page 1
page 2
page 3
page 4
page 5
page 6
page 7
page 8
page 9
page 10
page 11
page 12
page 13
page 14
page 15
page 16
page 17
page 18
page 19
page 20
page 21
page 22
page 23
page 24
page 25
page 26
page 27
page 28
page 29
page 30
page 31
page 32
page 33
page 34
page 35
page 36
page 37
page 38
page 39
page 40
page 41
page 42
page 43
page 44
page 45
page 46
page 47
page 48
page 49
page 50
page 51
page 52
page 53
page 54
page 55
page 56
page 57
page 58
page 59
page 60
page 61
page 62
page 63
page 64
page 65
page 66
page 67
page 68
page 69
page 70
page 71
page 72
page 73
page 74
page 75
page 76
page 77
page 78
page 79
page 80
page 81
page 82
page 83
page 84
page 85
page 86
page 87
page 88
page 89
page 90
page 91
page 92
page 93
page 94
page 95
page 96
page 97
page 98
page 99
page 100
page 101
page 102
page 103
page 104
page 105
page 106
page 107
page 108
page 109
page 110
page 111
page 112
page 113
page 114
page 115
page 116
page 117
page 118
page 119
page 120
page 121
page 122
page 123
page 124
page 125
page 126
page 127
page 128
page 129
page 130
page 131
page 132
page 133
page 134
page 135
page 136
page 137
page 138
page 139
page 140
page 141
page 142
page 143
page 144
page 145
page 146
page 147
page 148
page 149
page 150
page 151
page 152
page 153
page 154
page 155
page 156
page 157
page 158
page 159
page 160
page 161
page 162
page 163
page 164
page 165
page 166
page 167
page 168
page 169
page 170
page 171
page 172
page 173
page 174
page 175
page 176
page 177
page 178
page 179
page 180
page 181
page 182
page 183
page 184
page 185
page 186
page 187
page 188
page 189
page 190
page 191
page 192
page 193
page 194
page 195
page 196
page 197
page 198
page 199
page 200
page 201
page 202
page 203
page 204
page 205
page 206
page 207
page 208
page 209
page 210
page 211
page 212

Winning argument theplanning Alan Swaby talks to an engineering firm that's successfully taken on many new disciplines, including permit applications T he corollary of society being more in touch with its green side is that life becomes far more challenging for developers, builders and manufacturers. Some states are particularly demanding, and anyone asking for a permit to build or discharge on any piece of land that is even vaguely contentious must expect some serious grilling. August 09 www. bus- ex. com 185 Paulus, Sokolowski & Sartor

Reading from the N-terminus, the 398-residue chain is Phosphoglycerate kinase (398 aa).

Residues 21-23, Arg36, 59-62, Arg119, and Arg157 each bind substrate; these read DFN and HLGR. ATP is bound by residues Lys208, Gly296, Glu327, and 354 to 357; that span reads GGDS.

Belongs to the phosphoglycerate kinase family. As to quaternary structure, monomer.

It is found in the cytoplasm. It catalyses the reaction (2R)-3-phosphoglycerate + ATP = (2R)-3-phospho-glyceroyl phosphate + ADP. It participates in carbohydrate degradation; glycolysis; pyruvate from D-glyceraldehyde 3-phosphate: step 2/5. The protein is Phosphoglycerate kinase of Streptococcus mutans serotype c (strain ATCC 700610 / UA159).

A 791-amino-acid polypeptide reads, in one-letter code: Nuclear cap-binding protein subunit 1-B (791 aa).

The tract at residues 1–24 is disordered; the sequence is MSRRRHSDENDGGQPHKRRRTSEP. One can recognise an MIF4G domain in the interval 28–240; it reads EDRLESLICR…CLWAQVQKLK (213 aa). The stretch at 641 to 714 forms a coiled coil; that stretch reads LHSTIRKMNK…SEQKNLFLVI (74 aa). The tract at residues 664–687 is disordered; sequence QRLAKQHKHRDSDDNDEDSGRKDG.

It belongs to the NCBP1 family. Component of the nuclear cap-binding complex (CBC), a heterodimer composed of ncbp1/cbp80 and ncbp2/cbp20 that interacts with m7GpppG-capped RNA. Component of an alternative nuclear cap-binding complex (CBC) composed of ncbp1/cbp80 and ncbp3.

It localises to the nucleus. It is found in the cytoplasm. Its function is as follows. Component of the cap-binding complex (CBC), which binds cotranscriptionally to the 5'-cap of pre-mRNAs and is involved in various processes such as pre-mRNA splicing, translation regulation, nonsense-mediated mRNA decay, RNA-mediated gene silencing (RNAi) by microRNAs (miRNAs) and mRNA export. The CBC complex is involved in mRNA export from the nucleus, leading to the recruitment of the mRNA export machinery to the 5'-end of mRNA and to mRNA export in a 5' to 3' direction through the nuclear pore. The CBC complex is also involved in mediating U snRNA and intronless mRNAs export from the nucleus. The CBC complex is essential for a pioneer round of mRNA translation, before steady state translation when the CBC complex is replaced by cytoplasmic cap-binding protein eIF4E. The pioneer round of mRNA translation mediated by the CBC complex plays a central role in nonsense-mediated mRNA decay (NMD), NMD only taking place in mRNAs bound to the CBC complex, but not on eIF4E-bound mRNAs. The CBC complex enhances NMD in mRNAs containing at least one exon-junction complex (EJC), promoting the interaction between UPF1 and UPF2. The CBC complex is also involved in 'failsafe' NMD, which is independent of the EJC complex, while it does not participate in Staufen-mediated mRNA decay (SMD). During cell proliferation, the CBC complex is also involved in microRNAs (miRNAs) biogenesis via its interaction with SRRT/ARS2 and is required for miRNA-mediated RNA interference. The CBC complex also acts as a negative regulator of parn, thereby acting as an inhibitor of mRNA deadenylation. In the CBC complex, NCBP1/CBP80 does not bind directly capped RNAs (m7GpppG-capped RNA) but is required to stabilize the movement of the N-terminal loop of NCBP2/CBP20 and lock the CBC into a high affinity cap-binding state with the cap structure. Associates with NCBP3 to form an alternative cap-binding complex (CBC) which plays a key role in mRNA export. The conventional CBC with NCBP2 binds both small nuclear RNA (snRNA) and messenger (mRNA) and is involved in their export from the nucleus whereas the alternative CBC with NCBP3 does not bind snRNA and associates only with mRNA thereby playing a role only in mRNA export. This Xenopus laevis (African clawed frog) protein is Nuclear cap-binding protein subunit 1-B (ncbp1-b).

186 www. bus- ex. com August 09 The success of PS& S is partly due to the structure of the business. Since its inception in 1962, when structural engineers Paulus and Sokolowski teamed up, there has been a conscious effort to add additional capabilities. " The original founders knew this would help them grow more quickly," says Gennaro. " One by one, departments for geotechnical, environmental, civil, mechanical, electrical and plumbing were all added. The final link was with the establishment of a licensed architectural affiliate. Having this multi- discipline range of capabilities is not unusual at large firms but is for companies of our size." In fact, if plans had gone according to script, PS& S might no longer be a ' small' operation. In 2000 the business was sold to Fortune 500 company KeySpan, which was in turn soon acquired by British- owned National Grid. The intention was for PS& S to drive the engineering needs of this energy giant, supervising the role of other smaller engineering businesses also within the group. All of this seemed attractive to the management of PS& S but never really materialized. As such, in a buy- back operation, PS& S has gone back into private hands and back to a 200- strong workforce, owned by a holding company headed by Sartor. The addition of architectural resources has significantly changed the direction the business has taken. Where once it was mainly a subcontracting consultant, PS& S has now branched out into a prime service provider. With its unique organizational structure, powerful computer systems and integrated project approach, PS& S is able to offer innovative and cost competitive consulting services to its clients even in this challenging economic environment. While PS& S is keeping faith with its mainstay market segments of pharmaceuticals, education, health and But the New Jersey engineering consultancy of Paulus, Sokolowski & Sartor ( PS& S) is showing it can be done. Sometimes the method is science- based, relying on good research and observation, as was the case when one of its clients was granted a permit to build a wind farm not only near a bird sanctuary but on a major north- south migratory path. " It sounded like the kind of project that had little or no chance," says company president Mike Gennaro, " but we were able to show that the birds had less to fear of death and injury from the turbine blades than they would from a cat!" On other occasions, the day is won thanks to some out- of- the box thinking. In fact, over the years, PS& S has collected a string of awards for its innovative design approach. Take the case of two clients on opposite sides of the river- one a power plant in need of cooling water and the other a waste water plant seeking permission to discharge into the river. Neither was getting very far in satisfying the regulatory agencies, until PS& S suggested that they put their heads together. By building a pipeline under the river, the two plants were able to satisfy each other's needs and keep the regulators happy with a reduced amount of ultimate discharge into the river. In September, another project that had to overcome difficult constraints will open its doors. Kean University in Union, New Jersey, hired PS& S to consult on the building of two new dormitories- one replacing older buildings to be demolished and another on a nearby site with wetlands constraints. " However," says architect Steve DeRochi, " we were able to overcome the wetlands issue and locate both new buildings and a 300 seat cafeteria on the wetlands constrained site. This allowed the project to proceed in a single phase, trimming a year from the construction schedule while preserving the older dormitory space for renovation." Having this multi- discipline range of capabilities is not unusual at large firms but is for companies of our size"